This is a fairly simple step, but an immensely valuable one. Take common questions that you get from leads and followers, and answer them on your FAQ page. Use this as an opportunity to raise, and defeat, other barriers that someone might have to continuing the conversation with you. For example, you might ask yourself on your FAQ page if you would ever share or sell a subscriber’s email address and then answer that you never would. You might ask yourself whether your content focuses only on big (or small) players in your field, or whether it is appropriate to other segments, and then answer accordingly. The aim here isn’t necessarily to convince the largest number of readers to subscribe to your list as it is to convince the largest number of readers who represent your ideal customers subscribe to your list.
As Wesley Oaks, Founder of Oddly Cute Pets, explains: An FAQ page “will develop and change throughout your business but make sure to have one. Answer the repetitive questions you receive to save time. The FAQ can also be a great way to add information to questions of potential clients that brings them over the edge and converts them.”
Step 3: Build a Relationship
To return to the date analogy earlier, getting someone’s email address and adding them to your mailing list is like agreeing to go on a date. This isn’t the end of the process; it’s an invitation to begin it. Don’t make the mistake that a lot of businesses do of just using their mailing list to pitch offers.
Of course, for potential clients who are already bought in - usually because of your reputation, or the reputation of someone who referred the potential client to you - you want to provide them with a shortcut if they want to cut to the chase and start working together. However, in a coaching or consulting business, that likely won’t be the majority of your leads.
Use your mailing list to continue to “warm up” potential prospects. When you create new content for your blog, send it to your list. Take your best content and create an autoresponder sequence, so that new mailing list signups see the right content from you in the right order to make the best impression and lead toward a sale. Marketing expert Doug Noll of Noll Associates recommends that coaching businesses “set up a 5 email autoresponder to onboard new subscribers. No selling; just build a relationship.”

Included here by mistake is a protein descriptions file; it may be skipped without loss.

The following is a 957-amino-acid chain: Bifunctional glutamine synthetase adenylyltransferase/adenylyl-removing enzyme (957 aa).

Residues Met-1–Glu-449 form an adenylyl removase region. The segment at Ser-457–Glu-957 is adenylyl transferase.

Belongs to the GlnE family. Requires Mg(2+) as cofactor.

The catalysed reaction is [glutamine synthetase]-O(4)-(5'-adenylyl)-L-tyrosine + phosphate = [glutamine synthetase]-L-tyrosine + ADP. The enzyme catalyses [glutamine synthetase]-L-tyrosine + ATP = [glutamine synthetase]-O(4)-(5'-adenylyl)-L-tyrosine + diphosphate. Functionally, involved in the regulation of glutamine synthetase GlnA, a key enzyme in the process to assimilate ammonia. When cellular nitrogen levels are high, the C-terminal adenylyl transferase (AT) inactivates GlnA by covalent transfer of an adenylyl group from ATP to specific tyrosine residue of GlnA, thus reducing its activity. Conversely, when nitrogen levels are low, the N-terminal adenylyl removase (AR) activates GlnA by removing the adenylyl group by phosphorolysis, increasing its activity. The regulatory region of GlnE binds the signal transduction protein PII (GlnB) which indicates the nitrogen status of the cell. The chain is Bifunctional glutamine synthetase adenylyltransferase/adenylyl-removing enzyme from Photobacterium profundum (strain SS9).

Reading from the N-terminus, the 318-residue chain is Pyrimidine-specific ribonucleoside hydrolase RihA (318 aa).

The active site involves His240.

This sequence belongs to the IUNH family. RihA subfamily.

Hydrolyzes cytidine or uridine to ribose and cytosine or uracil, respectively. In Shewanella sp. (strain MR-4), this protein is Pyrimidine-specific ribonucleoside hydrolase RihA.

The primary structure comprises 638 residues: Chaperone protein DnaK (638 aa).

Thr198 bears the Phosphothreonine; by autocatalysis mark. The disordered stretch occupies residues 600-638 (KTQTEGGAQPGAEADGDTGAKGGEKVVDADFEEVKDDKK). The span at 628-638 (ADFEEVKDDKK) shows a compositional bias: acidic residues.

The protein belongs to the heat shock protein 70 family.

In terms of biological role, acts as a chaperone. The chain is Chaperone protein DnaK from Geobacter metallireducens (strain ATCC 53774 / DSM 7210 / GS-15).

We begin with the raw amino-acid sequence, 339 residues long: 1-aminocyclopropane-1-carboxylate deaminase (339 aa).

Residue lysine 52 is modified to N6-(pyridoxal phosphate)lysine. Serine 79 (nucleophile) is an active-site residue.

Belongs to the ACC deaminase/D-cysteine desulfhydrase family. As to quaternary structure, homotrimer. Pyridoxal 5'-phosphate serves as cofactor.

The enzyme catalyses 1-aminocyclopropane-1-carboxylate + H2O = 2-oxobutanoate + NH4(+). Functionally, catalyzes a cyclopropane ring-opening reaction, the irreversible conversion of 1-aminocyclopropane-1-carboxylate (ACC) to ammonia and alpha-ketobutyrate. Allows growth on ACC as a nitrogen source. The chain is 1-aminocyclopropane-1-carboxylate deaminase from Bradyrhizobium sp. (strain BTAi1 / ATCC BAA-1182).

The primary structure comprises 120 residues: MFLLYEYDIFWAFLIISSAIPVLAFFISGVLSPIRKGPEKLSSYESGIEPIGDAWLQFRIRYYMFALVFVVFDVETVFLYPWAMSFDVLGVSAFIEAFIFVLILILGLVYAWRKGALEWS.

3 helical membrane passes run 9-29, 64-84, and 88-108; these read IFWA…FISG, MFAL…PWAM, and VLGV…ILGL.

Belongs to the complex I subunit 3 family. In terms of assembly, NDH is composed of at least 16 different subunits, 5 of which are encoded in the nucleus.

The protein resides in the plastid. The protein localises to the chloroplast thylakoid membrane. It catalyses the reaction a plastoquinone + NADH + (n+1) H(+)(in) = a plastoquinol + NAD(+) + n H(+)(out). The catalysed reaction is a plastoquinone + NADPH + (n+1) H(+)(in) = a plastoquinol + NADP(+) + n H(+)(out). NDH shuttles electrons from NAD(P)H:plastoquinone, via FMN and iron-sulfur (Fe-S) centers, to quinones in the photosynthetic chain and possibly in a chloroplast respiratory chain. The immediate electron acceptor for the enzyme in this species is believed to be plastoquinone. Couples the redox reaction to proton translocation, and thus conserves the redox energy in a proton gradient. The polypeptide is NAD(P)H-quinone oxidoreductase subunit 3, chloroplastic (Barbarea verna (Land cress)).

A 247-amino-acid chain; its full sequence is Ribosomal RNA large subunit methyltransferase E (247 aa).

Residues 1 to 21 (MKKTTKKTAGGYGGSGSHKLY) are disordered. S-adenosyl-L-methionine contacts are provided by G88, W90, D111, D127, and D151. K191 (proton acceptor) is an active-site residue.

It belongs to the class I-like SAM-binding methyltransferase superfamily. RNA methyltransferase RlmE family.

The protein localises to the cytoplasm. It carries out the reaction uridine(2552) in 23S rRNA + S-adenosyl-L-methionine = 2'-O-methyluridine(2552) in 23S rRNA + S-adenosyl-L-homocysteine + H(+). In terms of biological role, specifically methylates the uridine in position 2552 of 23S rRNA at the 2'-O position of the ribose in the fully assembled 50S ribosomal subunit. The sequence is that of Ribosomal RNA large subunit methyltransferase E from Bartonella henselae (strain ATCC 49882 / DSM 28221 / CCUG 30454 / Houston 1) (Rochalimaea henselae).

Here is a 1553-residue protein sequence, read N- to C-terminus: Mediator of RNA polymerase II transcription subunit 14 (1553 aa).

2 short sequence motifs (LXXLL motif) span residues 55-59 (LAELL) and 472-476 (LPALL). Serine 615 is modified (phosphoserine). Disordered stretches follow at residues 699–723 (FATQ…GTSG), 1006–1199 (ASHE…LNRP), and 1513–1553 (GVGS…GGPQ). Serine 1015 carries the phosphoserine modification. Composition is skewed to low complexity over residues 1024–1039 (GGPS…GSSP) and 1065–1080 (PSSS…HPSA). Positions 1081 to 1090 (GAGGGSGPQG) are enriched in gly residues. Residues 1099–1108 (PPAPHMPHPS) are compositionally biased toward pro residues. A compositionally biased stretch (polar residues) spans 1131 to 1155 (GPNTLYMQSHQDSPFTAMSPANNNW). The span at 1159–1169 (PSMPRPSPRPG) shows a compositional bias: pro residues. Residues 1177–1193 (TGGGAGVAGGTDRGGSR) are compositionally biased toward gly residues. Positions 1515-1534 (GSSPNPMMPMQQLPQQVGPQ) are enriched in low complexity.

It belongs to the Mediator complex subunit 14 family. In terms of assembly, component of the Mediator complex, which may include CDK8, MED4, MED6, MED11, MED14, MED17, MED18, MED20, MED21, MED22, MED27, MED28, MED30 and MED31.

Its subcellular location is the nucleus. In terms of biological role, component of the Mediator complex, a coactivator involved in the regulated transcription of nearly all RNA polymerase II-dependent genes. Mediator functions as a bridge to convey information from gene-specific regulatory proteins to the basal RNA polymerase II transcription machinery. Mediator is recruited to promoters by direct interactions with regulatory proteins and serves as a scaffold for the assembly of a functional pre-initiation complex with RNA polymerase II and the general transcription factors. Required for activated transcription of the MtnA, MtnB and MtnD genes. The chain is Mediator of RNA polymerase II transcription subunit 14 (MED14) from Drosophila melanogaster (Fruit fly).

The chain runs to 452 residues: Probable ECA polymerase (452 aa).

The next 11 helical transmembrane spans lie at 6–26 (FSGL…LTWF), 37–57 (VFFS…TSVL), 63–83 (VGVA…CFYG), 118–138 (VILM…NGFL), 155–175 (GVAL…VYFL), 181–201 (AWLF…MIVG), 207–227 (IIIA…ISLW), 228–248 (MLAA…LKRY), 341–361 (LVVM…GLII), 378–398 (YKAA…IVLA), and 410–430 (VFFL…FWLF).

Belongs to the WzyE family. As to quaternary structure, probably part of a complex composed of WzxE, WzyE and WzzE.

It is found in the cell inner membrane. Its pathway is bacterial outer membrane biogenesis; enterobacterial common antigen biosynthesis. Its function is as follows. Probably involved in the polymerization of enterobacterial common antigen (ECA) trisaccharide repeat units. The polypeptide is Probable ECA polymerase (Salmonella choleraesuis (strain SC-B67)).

Part of warming up potential prospects comes in the form of your reputation. Liz Froment, a content marketing consultant, emphasizes that coaches should “think about trust signals and social proof. So get reviews and testimonials from past clients. Video reviews are great too. They don't have to be long; even just two minutes is perfect. The more your potential clients see you have a record of success and you have already helped people who are just like them, the better.”
If you are dealing with relatively small volumes, you can also reach out directly. This can accelerate the lead qualification and sales process, as well as providing detailed insight into the needs of your potential clients. Kyle Vamvouris of Vouris.com recommends the following approach:
In exchange for an email and phone number, offer a resource that is specific to the topic and makes things easier (templates, frameworks, etc.). When someone opts-in, give them a call.
Here is a sample script: Hi [name], I noticed that you downloaded [name of resource]. I have some other resources I can send you to help with that but I was curious, what motivated you to download that in the first place?
Congratulations! You’ve reached the end of the Profi “Blogging for Success” series for coaching and consulting businesses. If you missed previous parts, check out Part I on writing a great blog and Part II on how to market your blog, applicable whether you are blogging on the Profi platform or on your own website, or both. Now it’s time to take action!